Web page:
How about sports history? This is the one week each year when we get to rue what might have been. But I’ve come to believe it’s better that Watson didn’t win. He’s such a crusty character, I think the tragic hero role suits him better.
Golf was meant to be played firm and fast like at the Open Championship. Is there any way to have golfers in the U.S. embrace this? #BrownIsOk -@RonVyse
I believe that this century water is going to be what oil was in the last century: a precious resource over which wars are waged. As the global population continues to explode, lush, emerald-colored golf courses are going to become more rare, so I think golfers everywhere are going to have to learn to love burnt-out conditions. I mean, who doesn’t enjoy getting an extra 20 yards of roll off the tee?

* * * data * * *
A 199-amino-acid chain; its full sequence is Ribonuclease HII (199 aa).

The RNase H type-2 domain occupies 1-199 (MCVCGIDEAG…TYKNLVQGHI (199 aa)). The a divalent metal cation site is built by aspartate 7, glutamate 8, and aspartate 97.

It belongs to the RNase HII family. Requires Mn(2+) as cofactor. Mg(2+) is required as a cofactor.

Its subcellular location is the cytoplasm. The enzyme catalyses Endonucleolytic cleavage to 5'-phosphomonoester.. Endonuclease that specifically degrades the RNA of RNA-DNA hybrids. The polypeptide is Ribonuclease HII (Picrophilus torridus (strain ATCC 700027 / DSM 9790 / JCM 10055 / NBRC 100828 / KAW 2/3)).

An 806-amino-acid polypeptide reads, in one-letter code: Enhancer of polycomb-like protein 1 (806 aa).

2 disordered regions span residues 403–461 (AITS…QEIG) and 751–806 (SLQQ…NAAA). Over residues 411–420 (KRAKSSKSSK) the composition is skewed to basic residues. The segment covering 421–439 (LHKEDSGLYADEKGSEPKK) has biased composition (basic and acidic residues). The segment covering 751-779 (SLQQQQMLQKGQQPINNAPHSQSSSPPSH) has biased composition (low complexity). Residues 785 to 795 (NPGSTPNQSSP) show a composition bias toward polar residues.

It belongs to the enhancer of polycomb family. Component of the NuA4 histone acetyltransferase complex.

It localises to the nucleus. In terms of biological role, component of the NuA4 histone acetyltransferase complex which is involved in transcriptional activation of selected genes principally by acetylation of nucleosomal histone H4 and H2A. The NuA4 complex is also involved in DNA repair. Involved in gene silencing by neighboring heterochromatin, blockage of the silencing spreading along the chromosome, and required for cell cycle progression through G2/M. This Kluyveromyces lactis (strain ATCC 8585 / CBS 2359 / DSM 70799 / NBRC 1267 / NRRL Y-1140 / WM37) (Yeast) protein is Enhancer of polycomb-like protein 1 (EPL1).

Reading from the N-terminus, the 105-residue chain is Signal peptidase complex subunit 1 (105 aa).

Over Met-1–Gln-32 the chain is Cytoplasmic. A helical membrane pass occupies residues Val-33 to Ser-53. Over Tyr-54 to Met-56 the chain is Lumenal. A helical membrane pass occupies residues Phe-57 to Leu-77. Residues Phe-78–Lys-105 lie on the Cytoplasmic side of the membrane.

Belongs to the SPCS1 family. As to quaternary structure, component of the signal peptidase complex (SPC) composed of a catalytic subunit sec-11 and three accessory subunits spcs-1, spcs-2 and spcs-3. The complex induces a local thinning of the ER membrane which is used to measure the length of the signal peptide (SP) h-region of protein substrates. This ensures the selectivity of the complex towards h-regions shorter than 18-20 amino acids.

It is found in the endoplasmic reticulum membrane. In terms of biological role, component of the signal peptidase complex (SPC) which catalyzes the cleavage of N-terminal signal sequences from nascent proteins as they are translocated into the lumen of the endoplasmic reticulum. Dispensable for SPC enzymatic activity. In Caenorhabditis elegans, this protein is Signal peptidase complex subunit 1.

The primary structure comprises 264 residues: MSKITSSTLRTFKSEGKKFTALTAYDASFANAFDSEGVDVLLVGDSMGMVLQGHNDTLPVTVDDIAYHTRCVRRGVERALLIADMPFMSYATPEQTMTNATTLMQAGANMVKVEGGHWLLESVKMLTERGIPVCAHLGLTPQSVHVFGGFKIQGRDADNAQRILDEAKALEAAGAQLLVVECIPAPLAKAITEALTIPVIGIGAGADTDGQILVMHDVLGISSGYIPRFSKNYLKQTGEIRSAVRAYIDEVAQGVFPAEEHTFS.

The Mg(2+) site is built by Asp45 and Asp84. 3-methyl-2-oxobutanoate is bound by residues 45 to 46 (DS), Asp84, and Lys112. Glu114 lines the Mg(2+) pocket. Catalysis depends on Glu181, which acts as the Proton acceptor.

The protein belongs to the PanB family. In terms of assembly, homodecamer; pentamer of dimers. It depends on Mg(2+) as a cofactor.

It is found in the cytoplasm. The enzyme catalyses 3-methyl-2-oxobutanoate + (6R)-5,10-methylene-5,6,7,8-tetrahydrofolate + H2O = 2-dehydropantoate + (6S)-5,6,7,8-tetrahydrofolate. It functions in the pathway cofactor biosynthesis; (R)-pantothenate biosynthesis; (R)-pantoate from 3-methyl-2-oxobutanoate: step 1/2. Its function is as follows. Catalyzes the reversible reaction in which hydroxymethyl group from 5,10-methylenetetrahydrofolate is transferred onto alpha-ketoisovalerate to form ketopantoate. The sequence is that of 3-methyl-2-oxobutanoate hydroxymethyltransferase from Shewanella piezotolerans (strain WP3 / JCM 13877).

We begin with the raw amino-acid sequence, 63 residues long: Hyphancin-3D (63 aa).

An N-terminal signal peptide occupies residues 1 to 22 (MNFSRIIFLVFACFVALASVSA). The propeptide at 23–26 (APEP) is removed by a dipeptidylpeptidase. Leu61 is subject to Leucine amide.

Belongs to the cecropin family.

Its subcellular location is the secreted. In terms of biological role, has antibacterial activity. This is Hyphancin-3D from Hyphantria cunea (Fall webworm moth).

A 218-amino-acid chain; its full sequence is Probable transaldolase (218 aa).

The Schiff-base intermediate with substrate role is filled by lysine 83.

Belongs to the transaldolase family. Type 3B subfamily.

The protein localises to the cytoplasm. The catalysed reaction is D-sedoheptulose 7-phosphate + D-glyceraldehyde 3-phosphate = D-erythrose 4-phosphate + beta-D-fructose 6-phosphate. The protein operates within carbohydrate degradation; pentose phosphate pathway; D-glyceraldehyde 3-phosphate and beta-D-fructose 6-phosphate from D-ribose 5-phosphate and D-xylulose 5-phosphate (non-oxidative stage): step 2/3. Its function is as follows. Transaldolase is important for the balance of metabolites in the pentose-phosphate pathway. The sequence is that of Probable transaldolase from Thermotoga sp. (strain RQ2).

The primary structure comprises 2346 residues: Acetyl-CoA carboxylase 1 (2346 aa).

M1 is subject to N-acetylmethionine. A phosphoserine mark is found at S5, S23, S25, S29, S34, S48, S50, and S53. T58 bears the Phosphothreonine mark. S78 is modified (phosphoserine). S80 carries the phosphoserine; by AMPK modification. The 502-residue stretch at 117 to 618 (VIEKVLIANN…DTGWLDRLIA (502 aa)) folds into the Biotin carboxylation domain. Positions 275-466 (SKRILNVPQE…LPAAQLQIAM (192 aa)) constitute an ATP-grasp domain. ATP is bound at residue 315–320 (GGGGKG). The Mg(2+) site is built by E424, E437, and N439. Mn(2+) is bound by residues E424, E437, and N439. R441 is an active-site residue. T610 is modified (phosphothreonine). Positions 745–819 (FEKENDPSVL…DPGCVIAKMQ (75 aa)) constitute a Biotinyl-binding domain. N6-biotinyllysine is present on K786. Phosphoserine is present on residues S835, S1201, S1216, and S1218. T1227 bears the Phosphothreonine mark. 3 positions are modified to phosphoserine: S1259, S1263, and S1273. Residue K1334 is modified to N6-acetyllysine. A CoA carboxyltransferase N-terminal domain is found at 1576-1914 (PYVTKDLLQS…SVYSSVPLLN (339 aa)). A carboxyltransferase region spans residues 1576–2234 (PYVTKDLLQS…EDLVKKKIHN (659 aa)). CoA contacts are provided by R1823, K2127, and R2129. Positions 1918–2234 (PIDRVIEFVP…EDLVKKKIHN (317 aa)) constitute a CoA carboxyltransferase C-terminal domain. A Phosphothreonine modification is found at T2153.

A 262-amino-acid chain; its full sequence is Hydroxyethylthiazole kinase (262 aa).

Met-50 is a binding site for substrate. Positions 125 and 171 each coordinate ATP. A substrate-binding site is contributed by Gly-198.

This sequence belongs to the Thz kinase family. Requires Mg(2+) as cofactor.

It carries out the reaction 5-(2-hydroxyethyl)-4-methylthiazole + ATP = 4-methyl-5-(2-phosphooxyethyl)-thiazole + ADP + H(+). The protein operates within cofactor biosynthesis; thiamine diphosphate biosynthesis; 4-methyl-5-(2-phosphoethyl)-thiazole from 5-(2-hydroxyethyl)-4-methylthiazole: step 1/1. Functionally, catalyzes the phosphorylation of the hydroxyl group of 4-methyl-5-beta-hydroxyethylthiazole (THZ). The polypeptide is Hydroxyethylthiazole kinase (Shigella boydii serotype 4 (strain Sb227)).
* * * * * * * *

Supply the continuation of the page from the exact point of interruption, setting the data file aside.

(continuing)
But one problem in this discussion is Augusta National. It has become the paragon of golf in this country and brainwashes viewers into thinking that’s what a course is supposed to look like. The USGA is trying to fight back – Pinehurst, Chambers Bay, Erin Hills and Shinnecock were all varying shades of brown. This Open Championship is going to be so much fun to watch I think it will help further nudge folks in the right direction.
Are the Golf Channel employees contractually required to refer to the British Open as The Open? -@MarkLapensee
Like us, they are beholden only to the golf gods.
When pros travel, how many clubs do they generally take with them? And can you carry more than 14 during a practice round? -Craig (@Ctank2116)